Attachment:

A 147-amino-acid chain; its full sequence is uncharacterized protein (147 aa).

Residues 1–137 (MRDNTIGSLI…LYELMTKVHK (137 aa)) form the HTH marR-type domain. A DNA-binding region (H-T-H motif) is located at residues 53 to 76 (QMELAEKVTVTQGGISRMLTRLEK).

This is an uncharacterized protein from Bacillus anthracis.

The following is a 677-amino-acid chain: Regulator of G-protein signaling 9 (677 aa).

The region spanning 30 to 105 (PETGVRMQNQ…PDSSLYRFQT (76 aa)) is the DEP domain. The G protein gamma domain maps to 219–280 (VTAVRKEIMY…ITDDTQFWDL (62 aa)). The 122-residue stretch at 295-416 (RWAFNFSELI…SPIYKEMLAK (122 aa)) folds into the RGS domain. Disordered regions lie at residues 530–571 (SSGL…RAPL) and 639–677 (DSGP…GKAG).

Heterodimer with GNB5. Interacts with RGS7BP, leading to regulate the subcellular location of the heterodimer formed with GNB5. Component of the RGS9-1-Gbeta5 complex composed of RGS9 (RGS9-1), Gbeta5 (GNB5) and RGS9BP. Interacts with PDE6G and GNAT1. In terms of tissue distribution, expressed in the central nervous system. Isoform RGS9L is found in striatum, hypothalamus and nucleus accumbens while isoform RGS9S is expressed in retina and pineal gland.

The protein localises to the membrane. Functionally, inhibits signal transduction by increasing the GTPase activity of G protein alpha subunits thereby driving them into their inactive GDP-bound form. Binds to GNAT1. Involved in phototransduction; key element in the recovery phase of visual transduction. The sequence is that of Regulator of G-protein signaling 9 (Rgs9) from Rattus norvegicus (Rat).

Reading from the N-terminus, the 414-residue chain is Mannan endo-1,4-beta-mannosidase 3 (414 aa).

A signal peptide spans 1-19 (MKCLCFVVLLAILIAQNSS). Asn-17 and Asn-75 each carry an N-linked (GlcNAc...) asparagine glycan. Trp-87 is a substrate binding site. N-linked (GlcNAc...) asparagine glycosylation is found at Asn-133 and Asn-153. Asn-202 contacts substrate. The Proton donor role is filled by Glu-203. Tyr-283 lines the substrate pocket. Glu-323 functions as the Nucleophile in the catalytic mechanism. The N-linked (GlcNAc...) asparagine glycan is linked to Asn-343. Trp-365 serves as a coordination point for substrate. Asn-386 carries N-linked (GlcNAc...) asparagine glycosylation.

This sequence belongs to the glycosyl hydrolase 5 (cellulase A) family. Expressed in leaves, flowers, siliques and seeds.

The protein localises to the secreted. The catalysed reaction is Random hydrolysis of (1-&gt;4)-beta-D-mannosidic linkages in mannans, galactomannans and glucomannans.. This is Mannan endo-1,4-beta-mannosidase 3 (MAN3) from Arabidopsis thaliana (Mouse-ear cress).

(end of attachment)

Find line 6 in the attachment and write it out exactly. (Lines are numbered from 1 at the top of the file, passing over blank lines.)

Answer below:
Heterodimer with GNB5. Interacts with RGS7BP, leading to regulate the subcellular location of the heterodimer formed with GNB5. Component of the RGS9-1-Gbeta5 complex composed of RGS9 (RGS9-1), Gbeta5 (GNB5) and RGS9BP. Interacts with PDE6G and GNAT1. In terms of tissue distribution, expressed in the central nervous system. Isoform RGS9L is found in striatum, hypothalamus and nucleus accumbens while isoform RGS9S is expressed in retina and pineal gland.